Tuesday, 3 April 2012

Call the roller of big cigars

Another long London day in the course of which I meet a curious Greek and a poetryfilm-making Scot. The Greek woman's name was Sylvia, but none of the available swains commended her, the Scottish filmmaker is Alastair Cook who makes films that are poems. They look rather abstract and beautiful and the idea is that we might do something together. That sounds inviting.

Both were met in the Poetry Cafe, albeit Sylvia was chance and Alastair was arrangement. The arrangement was possible because I was working at Poetry Review where it sometimes seems as though I have done the first tranche of hard work and at other times it seems I haven't. I sit at the end of the long table sorting through envelopes and entering figures. What has to be in the magazine beside what I have put in it? How much space there really is. Typeface and size. Images. Forms of letter. Lists of who is doing what. Who was doing what.

In some ways it is tempting to do more of this magazine editing stuff, in other ways it is quite impossible, at least for me, at least for this magazine. Just impossible for any perhaps. Meanwhile a new translation contract arrives and ought to be signed. When I finally go there'll be an awful lot of bits of me. I wonder what they'd make if anyone ever thought it worthwhile putting them together. The one thing sure is that I don't know and doubt I ever will. One has no idea what or who one is. One carries on doing things. Every so often, one takes a picture of oneself to make sure one is really there and not just the ghost of oneself on the stair.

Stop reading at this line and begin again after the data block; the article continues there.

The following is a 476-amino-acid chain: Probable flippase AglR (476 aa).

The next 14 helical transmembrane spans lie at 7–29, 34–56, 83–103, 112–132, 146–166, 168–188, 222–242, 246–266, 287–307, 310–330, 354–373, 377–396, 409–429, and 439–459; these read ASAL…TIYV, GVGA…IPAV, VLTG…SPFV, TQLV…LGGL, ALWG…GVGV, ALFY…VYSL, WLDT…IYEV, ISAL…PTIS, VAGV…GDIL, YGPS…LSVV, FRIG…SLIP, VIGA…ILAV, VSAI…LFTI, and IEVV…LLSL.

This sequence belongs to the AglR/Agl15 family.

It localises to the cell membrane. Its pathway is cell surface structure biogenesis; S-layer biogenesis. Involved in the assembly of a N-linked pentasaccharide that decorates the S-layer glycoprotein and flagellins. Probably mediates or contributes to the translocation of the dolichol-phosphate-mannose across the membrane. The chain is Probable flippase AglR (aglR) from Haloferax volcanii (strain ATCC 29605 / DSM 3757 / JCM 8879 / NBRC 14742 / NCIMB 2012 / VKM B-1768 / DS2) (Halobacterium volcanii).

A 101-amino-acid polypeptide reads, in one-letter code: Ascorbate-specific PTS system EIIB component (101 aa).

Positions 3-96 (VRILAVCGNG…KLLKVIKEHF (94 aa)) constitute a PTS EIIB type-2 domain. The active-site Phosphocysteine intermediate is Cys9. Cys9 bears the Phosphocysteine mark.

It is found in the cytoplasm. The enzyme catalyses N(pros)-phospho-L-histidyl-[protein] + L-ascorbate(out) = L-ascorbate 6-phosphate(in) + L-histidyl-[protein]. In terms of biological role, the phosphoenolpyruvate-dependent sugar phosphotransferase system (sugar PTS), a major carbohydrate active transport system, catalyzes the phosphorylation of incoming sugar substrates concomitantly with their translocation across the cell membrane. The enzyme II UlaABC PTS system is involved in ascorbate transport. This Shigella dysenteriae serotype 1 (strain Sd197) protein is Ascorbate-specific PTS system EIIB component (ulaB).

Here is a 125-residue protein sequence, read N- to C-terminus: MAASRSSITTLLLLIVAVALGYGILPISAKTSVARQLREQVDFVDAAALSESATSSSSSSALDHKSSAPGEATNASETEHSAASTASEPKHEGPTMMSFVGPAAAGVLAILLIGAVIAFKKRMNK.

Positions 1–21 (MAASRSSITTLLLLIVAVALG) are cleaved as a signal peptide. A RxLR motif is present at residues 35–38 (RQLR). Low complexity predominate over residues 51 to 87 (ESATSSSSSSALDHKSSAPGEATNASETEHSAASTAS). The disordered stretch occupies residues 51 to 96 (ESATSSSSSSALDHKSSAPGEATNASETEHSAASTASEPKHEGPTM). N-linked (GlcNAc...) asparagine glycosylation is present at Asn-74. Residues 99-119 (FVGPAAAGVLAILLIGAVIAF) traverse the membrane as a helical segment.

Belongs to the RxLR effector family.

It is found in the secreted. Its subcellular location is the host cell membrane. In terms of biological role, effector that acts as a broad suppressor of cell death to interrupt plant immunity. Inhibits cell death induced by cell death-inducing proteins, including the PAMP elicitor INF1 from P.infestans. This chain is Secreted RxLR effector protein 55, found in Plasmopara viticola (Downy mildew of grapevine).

There is a lovely, entirely vicious, comic curse of a poem by Martin Bell, titled Headmaster, Modern Style, in which Poor Joe, headmaster Conk's deputy, is described as 'emperor of pen nibs'. Of course, if I ruled the world every day would be the first day of spring, complete with paper clips.

The fact is I have no ambition to be any kind of emperor, except perhaps of ice cream. But maybe we all get to be that.


Clarissa Aykroyd said...

Let be be finale of seem! :)

George S said...

Or as another wrote: Let it be.

Gwil W said...

Film-poems can have great power and can get strong messages across.

I am often disappointed with the efforts of poets when they read their poems on film-poem installations etc.; the spoken words invariably sound better when articulated by professionals.

An exception is Wallace Stevens who always pleases me with his recordings.